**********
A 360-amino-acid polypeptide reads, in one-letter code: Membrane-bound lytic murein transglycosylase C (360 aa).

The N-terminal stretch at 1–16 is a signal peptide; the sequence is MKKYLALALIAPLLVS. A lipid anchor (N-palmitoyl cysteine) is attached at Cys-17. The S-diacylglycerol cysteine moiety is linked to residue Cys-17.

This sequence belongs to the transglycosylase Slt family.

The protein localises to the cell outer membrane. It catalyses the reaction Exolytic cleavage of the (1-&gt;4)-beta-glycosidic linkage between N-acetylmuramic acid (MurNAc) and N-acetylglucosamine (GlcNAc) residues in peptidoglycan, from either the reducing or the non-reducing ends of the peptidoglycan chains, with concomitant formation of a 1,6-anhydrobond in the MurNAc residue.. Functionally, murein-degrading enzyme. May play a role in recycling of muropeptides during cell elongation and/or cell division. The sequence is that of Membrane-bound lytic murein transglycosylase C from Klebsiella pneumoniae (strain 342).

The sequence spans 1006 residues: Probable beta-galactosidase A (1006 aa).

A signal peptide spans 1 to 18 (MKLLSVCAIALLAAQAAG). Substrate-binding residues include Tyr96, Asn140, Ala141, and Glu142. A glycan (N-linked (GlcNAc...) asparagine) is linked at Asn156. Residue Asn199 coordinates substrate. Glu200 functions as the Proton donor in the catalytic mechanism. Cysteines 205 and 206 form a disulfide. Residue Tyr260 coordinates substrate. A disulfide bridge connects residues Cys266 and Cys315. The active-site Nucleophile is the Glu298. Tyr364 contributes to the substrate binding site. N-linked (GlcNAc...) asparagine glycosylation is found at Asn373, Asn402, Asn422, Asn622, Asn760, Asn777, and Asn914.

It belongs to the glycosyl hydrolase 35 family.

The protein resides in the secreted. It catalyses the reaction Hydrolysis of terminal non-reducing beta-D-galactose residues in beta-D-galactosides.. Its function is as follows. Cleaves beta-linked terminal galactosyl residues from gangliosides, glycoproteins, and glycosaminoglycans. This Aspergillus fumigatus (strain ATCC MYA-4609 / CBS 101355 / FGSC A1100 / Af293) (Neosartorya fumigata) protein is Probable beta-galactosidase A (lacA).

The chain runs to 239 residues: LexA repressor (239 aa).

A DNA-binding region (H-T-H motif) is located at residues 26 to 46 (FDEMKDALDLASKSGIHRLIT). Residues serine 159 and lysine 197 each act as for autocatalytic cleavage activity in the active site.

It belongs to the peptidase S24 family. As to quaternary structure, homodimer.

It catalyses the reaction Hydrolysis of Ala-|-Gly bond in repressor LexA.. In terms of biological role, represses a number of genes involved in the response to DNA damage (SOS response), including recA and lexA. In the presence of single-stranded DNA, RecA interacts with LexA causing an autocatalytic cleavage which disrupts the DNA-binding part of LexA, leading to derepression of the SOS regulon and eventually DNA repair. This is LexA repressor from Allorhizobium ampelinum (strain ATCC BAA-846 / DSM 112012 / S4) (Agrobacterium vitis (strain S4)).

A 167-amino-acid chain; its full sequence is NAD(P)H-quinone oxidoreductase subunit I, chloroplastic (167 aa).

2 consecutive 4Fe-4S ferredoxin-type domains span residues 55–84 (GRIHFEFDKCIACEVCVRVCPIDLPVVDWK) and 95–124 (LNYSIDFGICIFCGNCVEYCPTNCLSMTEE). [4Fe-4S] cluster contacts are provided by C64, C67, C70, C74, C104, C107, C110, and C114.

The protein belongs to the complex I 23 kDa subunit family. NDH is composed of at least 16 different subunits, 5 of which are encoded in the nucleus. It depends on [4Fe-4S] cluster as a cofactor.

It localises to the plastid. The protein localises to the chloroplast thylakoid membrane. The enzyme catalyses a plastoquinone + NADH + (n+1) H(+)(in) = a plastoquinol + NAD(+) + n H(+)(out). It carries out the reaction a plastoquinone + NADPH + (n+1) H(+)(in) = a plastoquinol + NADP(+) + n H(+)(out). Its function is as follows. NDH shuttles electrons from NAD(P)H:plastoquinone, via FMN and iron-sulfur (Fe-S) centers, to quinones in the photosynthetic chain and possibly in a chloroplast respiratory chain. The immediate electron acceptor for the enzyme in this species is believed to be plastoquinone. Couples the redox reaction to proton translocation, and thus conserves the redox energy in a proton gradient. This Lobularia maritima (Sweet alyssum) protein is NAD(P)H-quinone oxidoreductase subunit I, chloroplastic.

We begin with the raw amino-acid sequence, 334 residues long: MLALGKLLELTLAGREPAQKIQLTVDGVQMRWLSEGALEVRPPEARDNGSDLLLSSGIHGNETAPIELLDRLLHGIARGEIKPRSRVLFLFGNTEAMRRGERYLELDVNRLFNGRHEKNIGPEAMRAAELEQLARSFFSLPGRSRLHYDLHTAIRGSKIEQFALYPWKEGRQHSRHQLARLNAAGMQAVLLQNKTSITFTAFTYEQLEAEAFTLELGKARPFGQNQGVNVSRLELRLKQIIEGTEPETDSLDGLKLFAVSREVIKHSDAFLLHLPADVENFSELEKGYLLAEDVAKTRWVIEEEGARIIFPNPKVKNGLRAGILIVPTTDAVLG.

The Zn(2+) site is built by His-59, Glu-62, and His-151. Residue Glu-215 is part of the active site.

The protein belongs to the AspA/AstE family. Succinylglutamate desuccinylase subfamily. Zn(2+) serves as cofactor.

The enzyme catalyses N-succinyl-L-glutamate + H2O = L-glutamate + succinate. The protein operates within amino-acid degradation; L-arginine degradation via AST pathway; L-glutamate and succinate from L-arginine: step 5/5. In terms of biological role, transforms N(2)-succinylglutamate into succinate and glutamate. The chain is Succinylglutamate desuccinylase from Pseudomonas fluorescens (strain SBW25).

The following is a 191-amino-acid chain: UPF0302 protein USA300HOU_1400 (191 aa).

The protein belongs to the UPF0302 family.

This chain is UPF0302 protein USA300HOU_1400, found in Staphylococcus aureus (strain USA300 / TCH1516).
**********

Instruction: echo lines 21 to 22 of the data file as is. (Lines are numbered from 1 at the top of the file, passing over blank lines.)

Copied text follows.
The following is a 191-amino-acid chain: UPF0302 protein USA300HOU_1400 (191 aa).

The protein belongs to the UPF0302 family.